Certainly, other factors played a role in the transformation of Ireland’s abortion law. To emphasize the impact of European law does not imply to diminish the importance of grass-root women’s activism for repealing the 8th Amendment, and indeed the significance of the bottom-up deliberative process led in 2017 by a citizen’s assembly that paved the way to the abortion referendum. But there is no doubt that, in institutional terms, supranational law provided language, leverage and legitimacy to a domestic movement to repeal the abortion ban. The EU, and the ECHR for that matter, required Ireland to adapt, and empowered human rights activists who fought for domestic change.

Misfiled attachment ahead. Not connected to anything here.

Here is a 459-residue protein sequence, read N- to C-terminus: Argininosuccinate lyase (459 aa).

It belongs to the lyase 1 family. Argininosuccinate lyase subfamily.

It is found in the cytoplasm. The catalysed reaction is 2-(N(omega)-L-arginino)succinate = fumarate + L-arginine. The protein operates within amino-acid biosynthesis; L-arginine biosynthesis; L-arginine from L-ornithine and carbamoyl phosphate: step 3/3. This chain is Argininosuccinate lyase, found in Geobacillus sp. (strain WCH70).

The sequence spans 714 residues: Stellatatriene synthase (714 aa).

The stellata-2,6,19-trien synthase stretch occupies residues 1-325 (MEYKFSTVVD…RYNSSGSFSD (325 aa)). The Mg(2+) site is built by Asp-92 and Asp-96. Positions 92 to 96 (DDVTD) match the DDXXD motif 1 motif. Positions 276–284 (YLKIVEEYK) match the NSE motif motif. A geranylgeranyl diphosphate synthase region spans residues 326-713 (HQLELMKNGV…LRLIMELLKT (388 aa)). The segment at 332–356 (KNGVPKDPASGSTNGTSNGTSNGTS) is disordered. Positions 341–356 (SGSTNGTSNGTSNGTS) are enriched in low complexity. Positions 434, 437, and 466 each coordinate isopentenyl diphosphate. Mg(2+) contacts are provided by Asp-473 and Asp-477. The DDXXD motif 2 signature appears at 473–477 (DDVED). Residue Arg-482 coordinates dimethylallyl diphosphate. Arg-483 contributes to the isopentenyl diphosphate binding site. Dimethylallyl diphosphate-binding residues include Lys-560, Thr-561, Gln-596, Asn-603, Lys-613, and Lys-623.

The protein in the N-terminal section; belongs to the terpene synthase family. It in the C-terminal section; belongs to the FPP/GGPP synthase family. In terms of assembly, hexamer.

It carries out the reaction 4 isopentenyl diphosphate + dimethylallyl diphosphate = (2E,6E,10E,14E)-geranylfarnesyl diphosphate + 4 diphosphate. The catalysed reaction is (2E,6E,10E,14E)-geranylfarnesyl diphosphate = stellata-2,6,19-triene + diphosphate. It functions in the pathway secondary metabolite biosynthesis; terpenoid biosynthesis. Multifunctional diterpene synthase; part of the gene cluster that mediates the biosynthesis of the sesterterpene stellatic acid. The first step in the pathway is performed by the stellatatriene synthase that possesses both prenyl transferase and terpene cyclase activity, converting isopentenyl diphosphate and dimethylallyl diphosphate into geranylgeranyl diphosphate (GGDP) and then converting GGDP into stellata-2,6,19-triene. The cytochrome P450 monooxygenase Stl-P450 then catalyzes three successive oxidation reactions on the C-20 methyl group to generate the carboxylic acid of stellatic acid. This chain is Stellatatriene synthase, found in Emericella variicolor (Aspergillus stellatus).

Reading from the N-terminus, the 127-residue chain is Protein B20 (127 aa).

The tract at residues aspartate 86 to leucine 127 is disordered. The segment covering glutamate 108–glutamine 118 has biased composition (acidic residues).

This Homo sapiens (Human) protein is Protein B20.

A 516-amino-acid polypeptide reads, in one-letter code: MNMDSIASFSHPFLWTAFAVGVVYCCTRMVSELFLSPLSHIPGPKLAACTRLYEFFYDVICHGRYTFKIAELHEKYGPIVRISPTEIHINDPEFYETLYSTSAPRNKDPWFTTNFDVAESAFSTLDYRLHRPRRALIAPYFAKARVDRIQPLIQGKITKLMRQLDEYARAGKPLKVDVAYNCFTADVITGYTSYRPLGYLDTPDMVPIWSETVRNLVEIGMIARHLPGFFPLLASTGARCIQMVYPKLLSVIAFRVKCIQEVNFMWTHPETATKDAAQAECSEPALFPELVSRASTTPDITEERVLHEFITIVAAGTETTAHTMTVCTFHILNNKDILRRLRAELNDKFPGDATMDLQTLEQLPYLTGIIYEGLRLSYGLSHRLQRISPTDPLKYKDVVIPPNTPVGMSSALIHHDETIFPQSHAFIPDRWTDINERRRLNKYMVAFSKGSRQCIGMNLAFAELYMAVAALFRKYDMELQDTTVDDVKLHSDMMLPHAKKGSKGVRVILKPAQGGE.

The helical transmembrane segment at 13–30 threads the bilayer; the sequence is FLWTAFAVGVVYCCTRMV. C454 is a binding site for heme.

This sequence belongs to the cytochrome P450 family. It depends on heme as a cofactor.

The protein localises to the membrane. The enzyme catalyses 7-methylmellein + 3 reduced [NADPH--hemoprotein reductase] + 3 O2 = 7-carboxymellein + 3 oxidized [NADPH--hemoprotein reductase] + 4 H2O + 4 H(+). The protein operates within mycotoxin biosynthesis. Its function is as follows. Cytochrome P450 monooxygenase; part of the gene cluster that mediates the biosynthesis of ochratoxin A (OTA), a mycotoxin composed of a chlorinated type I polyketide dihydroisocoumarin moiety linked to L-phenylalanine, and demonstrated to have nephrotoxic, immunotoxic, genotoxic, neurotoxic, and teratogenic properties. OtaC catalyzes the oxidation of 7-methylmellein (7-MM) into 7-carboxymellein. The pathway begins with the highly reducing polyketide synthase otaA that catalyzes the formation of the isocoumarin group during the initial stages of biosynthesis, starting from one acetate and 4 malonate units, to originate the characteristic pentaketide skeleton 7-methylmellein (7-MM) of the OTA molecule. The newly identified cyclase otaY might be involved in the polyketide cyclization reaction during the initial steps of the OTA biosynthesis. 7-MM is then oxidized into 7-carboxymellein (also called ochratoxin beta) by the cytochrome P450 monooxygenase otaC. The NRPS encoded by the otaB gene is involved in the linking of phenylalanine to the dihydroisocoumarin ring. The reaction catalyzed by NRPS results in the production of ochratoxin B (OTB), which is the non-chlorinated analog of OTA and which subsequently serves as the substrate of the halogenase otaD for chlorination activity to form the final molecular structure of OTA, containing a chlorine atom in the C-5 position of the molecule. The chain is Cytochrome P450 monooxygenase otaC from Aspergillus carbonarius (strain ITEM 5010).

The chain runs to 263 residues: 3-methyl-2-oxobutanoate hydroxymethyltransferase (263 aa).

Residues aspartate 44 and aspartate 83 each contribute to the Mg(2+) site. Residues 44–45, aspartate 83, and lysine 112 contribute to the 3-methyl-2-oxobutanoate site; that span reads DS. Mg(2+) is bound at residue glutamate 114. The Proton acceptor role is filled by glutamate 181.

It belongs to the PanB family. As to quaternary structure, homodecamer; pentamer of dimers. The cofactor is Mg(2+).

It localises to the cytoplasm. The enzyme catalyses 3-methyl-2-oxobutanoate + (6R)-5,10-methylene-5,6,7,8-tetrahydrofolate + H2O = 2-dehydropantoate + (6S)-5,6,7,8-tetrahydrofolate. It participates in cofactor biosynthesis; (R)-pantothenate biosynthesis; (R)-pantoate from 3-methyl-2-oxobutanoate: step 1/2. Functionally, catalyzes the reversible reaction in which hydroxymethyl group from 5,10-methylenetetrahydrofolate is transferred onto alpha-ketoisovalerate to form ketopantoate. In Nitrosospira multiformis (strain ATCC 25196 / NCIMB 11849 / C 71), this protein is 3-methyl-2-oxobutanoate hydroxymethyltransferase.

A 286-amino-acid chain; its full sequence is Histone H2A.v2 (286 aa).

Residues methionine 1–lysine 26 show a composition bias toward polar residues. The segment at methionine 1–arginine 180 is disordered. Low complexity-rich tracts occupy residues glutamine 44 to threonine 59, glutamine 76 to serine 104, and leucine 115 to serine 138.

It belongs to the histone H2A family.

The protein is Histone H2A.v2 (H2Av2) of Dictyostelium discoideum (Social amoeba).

As Ireland celebrates its 50th anniversary in the EU, its trajectory represents an example of how European integration can transform countries, and promote an adjustment of socio-legal norms, also in sensitive ethical domains. Needless to say, comparative research is needed to assess whether what is true for Ireland holds for other member states too. For example, 20 years since joining the EU, Malta’s abortion laws have not been loosened, and Poland’s have even been tightened. Yet, Ireland’s success story in the EU – its economic, political and socio-legal growth – is a testament of the power of European integration, and an explanation why EU membership continues to be craved (pace Brexit) from Ukraine to the Balkans and beyond.